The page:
Stefan Cameron on Forms
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Bug: Cannot Override Calculations


The XFA language supports fields which are calculated yet still overridable by the person filling the form. For instance, you may have an invoice on which you calculate the tax associated with a purchase using a calculated field yet, for customers from other countries, you would like to allow them to override the calculated tax amount and enter the correct amount themselves.

To do this, you would use the Object palette’s Value tab and set the field’s Type property to Calculated – User Can Override. You could even go as far as specifying an Override Message which would appear if the user attempted to override the field’s calculated value.

In theory, when the user attempts to override the field’s calculated value, either the Override Message or, if none was specified, an Acrobat default message appears warning that the field is calculated and gives the user the option to continue with the override or to cancel. If the user proceeds with the override, subsequent calculations use the override value instead of the original calculated value regardless of subsequent changes to other fields which the overridden field’s calculations were dependent on.

Unfortunately, there’s a bug in Acrobat that causes the overridden value to be discarded. It manifests itself in a couple of different ways:

  1. Dynamic PDF: Not only will the value specified by the user (the override) not be retained but the Override Message (if specified) won’t be displayed. The behavior is simply to let the user type-in a value but then throw it away and run the calculation again without any warning.
  2. Static PDF: In this case, the Override Message (if specified) is displayed and the user has the option to discard their change or proceed with the override but the specified value is discarded regardless of what they choose to do and the calculation is run again.


You could use two fields and a check box where the first field is simply “Calculated – Read Only” and the second field is the override value and is invisible until the check box is checked.

All calculations which depend on the calculated field in question would need to verify the value of the “override” check box: If it’s unchecked, calculations would use the value from the first field which itself may be calculated. If it’s checked, they would use the value from the second field which contains the override value.

Checking the check box would cause the first (calculated) field to become invisible and the second (override) field to become visible. You could even display an Override Message when the check box gets checked and use the"Question", "Title", "Default Value")

statement to give the user the option to cancel the override (the return value is null if the user picked the Cancel button).


Please refer to the Bug List for updated information on the version(s) affected by this bug as well as if and when it was/will be fixed.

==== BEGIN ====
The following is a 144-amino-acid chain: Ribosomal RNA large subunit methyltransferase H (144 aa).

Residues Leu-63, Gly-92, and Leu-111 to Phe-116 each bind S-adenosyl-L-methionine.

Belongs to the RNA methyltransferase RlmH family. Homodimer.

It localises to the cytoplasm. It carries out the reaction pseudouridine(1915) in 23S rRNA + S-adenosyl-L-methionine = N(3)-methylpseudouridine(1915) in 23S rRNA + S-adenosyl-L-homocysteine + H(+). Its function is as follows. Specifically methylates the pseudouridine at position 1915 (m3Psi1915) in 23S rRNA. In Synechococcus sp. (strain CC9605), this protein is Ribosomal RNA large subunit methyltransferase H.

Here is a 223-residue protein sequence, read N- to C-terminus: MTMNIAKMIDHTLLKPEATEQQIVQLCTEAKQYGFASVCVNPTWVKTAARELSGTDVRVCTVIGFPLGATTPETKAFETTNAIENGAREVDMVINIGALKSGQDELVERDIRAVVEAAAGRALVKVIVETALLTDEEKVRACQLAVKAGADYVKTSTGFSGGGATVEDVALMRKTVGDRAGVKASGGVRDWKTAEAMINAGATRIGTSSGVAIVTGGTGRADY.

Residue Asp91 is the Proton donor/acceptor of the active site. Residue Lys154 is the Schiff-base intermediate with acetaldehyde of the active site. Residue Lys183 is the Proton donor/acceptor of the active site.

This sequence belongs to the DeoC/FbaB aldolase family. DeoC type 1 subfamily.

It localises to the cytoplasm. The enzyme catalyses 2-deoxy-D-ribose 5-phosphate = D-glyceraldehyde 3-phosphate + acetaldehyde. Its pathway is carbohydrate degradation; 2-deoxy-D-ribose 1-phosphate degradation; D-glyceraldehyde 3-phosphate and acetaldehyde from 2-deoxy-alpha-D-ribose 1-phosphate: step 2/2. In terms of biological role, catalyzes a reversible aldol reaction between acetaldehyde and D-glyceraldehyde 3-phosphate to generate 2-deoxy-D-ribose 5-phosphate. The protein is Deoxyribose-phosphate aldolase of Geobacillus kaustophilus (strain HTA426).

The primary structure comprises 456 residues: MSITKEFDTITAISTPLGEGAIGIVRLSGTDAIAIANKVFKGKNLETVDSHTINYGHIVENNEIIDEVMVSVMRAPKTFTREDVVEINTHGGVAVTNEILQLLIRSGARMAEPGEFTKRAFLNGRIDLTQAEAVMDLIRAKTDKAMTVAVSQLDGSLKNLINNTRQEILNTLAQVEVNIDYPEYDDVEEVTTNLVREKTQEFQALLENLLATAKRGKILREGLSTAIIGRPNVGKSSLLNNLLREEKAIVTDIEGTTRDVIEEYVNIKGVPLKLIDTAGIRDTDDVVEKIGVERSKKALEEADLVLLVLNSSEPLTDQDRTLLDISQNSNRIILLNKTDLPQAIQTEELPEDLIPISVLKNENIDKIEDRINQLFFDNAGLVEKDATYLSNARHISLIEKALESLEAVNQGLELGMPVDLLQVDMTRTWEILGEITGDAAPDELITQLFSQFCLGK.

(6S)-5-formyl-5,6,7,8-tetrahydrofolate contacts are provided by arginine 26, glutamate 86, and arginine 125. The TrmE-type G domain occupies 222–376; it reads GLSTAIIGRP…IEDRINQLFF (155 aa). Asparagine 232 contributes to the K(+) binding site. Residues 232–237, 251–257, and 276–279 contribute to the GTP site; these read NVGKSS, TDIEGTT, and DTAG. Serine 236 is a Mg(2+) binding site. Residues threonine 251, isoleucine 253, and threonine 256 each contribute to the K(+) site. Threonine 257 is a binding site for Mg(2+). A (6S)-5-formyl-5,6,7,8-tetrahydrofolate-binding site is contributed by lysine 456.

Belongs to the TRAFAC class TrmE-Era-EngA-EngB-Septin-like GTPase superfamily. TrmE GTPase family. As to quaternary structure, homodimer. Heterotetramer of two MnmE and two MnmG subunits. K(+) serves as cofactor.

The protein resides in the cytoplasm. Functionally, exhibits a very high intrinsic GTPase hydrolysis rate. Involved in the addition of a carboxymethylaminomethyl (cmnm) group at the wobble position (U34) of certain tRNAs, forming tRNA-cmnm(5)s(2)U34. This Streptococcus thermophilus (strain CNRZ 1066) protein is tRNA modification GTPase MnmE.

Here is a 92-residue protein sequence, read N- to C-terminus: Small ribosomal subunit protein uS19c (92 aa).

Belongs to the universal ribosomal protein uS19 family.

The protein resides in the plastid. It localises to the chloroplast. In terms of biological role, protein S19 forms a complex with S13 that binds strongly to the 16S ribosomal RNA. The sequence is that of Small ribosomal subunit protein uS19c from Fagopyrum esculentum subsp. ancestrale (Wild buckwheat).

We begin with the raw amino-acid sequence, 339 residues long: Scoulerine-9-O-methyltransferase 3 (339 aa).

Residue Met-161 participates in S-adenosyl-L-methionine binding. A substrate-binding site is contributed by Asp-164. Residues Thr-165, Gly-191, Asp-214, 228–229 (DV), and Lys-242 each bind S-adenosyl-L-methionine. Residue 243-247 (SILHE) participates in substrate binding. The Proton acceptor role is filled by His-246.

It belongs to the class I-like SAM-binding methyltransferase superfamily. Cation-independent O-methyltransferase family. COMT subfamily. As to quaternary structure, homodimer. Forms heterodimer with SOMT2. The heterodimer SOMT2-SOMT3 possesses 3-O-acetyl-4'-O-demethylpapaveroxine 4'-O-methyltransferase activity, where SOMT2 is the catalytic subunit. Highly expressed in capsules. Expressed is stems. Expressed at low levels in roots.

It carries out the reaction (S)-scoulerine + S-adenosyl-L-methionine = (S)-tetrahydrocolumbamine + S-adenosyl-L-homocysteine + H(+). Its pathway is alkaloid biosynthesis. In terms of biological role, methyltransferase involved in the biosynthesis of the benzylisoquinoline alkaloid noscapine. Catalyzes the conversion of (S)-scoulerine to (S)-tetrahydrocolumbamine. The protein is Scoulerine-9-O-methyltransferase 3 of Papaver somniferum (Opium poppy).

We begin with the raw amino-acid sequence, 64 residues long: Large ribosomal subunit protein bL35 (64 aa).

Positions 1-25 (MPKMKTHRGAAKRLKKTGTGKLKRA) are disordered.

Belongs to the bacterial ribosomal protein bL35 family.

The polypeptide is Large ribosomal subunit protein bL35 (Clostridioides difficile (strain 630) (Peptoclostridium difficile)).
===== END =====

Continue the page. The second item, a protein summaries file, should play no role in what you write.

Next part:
Posted by Stefan Cameron on August 29th, 2006
Filed under Acrobat,Bugs
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2 Responses to “Bug: Cannot Override Calculations”

  1. Eric Bailey on November 10th, 2006

    Thanks for letting us know that user can override doesn’t work properly. However, I can’t get the workaround to work either. Could you give more details on how to accomplish it with maybe some example JavaScript.

  2. Stefan Cameron on November 11th, 2006


    First, let’s make sure you’ve got the field set correct (for my workaround since that’s what you’re trying to figure-out): You should have two numeric fields with one visible and set as “Calculate – Read Only” (using the Value tab on the Object palette) while the other has a type of “Optional” and is initially invisible. Let’s call the first field “NumReadOnly” and the second one “NumOverride”. Then you have a regular check box (no modifications needed). This covers the fields you need to do the workaround to the bug. I’m also assuming you have other numeric fields along with one that’s a total field which sums the values in all the numeric fields. Let’s call that the “Total” field and make it “Calculated – Read Only” as well since you don’t normally allow a total to be overridden.

    Once this is setup, you just need to add the script.

    The check box would get script in its Click event similar to this (shown here in JavaScript):

    if (this.rawValue == 1)
    // confirm override
    var response =“Apply override?”, “”, 1);

    if (response == 1)
    NumReadOnly.presence = “invisible”;
    NumOverride.presence = “visible”;
    this.rawValue = 0; // reset check box value
    // confirm override removal
    var response =“Remove override?”, “”, 1);

    if (response == 1)
    NumReadOnly.presence = “visible”;
    NumOverride.presence = “invisible”;
    this.rawValue = 1; // reset check box value

    Finally, the Total field would have something like this in its Calculate script (shown here in JavaScript):

    if (CheckBox1.rawValue == 1)
    NumOverride.rawValue + NumOther.rawValue;
    NumReadOnly.rawValue + NumOther.rawValue;

    In the above script, “NumOther” signifies some other numeric field whose value is included in the sum calculated by the Total field’s Calculate event script.